Global energy savings hit $520 billion on renewable adoption
The rising prices of fossil fuel across the board have created an opportunity for renewable energy in 2022 as over 187 gigawatts of all the newly commissioned renewable capacity in the year came cheaper than fossil fuel-fired electricity.
While Nigeria spent about N7 trillion in premium motor spirit subsidies last year, companies relying on diesel were forced to adopt alternative energy, especially solar, to survive the rising energy bills.
Removal of subsidies on PMS increased pump prices to about four times the initial price as homes turned to off-grid solutions, mainly batteries and solar to survive.
The International Renewable Energy Agency (IRENA), in its latest report, ‘Renewable Power Generation Costs in 2022,’ noted that the global power sector saved fuel costs of $520 billion last year due to renewable energy.
A multi-dimensional survey conducted to assess Nigerians’ response to the almost 200 per cent increase in the pump price of PMS revealed that the majority of households are planning to embrace solar energy, even as service providers are contending with a surge in requests for low-capacity utilisation equipment.
Despite the interest in alternative energy like solar, onboarding costs remain a huge concern and setback for those exploring the option, especially in a country with a high percentage of people living in various forms of multidimensional poverty.
IRENA noted that the renewable power added in 2022 reduced the fuel bill of the electricity sector worldwide as new capacity added since 2000 reduced the electricity sector fuel bill in 2022 by at least $520 billion.
In non-OECD countries, just the saving over the lifetime of new capacity additions in 2022 will reduce costs by up to $580 billion, the report noted.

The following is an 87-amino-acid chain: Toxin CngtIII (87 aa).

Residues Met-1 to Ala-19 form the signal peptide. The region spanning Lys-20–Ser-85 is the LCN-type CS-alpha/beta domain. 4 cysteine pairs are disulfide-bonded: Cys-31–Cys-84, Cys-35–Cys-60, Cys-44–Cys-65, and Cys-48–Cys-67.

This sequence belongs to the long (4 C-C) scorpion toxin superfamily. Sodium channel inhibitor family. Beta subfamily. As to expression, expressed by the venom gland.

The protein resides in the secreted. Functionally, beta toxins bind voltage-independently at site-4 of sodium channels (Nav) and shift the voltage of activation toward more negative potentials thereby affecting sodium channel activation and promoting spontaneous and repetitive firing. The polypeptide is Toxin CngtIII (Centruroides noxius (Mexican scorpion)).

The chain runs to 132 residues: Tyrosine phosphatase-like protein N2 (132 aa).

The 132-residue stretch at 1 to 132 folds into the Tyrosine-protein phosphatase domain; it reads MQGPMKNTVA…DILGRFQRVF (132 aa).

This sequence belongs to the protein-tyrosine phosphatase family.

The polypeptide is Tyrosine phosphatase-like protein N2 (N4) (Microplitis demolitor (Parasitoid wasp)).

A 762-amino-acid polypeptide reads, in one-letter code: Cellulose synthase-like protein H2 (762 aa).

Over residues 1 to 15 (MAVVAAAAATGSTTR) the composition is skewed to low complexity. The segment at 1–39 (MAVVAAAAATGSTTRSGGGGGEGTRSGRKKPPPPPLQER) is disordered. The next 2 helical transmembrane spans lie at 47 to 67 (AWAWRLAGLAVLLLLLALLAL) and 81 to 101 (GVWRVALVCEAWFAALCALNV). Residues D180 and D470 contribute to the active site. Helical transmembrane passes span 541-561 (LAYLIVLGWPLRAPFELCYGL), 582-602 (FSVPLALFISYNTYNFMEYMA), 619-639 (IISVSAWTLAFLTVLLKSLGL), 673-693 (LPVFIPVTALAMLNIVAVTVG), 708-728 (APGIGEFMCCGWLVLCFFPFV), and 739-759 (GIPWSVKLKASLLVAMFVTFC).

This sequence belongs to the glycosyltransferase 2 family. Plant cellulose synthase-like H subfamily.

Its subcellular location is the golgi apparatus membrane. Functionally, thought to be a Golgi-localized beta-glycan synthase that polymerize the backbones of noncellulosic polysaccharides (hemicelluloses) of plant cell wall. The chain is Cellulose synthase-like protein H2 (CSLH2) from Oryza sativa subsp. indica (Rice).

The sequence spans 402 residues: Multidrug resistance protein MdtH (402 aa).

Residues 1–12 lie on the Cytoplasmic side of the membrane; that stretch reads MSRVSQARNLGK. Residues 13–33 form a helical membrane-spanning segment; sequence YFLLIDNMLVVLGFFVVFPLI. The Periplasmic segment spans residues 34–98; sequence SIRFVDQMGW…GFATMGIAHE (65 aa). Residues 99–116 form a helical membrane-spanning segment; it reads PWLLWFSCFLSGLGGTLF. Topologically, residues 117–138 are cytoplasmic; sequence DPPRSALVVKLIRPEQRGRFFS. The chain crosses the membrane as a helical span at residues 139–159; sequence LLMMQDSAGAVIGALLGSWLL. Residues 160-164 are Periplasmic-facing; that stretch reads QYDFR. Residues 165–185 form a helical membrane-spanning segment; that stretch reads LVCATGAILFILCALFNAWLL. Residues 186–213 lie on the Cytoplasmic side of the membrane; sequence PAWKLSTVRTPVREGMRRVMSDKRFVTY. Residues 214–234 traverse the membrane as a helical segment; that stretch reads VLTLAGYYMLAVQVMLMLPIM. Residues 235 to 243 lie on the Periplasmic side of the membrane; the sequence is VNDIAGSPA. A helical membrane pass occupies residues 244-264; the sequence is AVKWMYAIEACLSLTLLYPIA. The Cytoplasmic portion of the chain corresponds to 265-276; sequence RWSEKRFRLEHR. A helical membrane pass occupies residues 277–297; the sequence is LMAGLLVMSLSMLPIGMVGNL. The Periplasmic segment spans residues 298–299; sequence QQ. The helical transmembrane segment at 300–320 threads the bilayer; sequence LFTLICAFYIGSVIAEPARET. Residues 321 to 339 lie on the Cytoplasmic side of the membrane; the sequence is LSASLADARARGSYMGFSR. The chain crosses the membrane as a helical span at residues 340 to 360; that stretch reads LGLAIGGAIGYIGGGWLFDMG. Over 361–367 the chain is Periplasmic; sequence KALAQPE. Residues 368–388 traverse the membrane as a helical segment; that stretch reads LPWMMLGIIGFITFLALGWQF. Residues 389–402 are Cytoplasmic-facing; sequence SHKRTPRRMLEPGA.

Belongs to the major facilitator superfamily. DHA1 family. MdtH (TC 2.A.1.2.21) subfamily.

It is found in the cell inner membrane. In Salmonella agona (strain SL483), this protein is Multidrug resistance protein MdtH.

According to the report, the direct cost savings would create substantial economic benefits from reducing CO2 emissions and local air pollutants.
“Without the deployment of renewables over the last two decades, the economic disruption from the fossil fuel price shock in 2022 would have been much worse and possibly beyond many government’s ability to soften with public funding,” the report stated.
IRENA’s new report confirms the critical role that cost-competitive renewables play in addressing today’s energy and climate crises by accelerating the transition in line with the 1.5°C warming limit.
IRENA’s Director-General Francesco La Camera said: “IRENA sees 2022 as a veritable turning point in the deployment for renewables as its cost-competitiveness has never been greater despite the lingering commodity and equipment cost inflation around the world. The most affected regions by the historic price shock were remarkably resilient, in large part thanks to the massive increase in solar and wind in the last decade.
“Today, the business case for renewables is compelling, but the world must add 1000 GW of renewable power annually on average every year until 2030 to keep 1.5°C within reach, more than three times 2022 levels. There is no time for a new energy system to evolve gradually as was the case for fossil fuels. In preparation for the COP28 in Dubai later this year, today’s report shows once again that with renewables, countries have the best climate solution at hand to raise ambition and take actions in a cost-competitive way.”
IRENA disclosed that commodity and equipment cost inflation in 2022 resulted in countries experiencing markedly different trends in costs in 2022.
At a global level, the report noted that the weighted-average cost of electricity fell for utility-scale solar PV by three per cent, for onshore wind by five per cent, for concentrating solar power by two per cent, for bioenergy by 13 per cent and for geothermal by 22 per cent.
Only the costs for offshore wind and hydropower increased by two per cent and 18 per cent respectively, due to the reduced share of China in offshore wind deployment in 2022 and cost overruns in several large hydropower projects.
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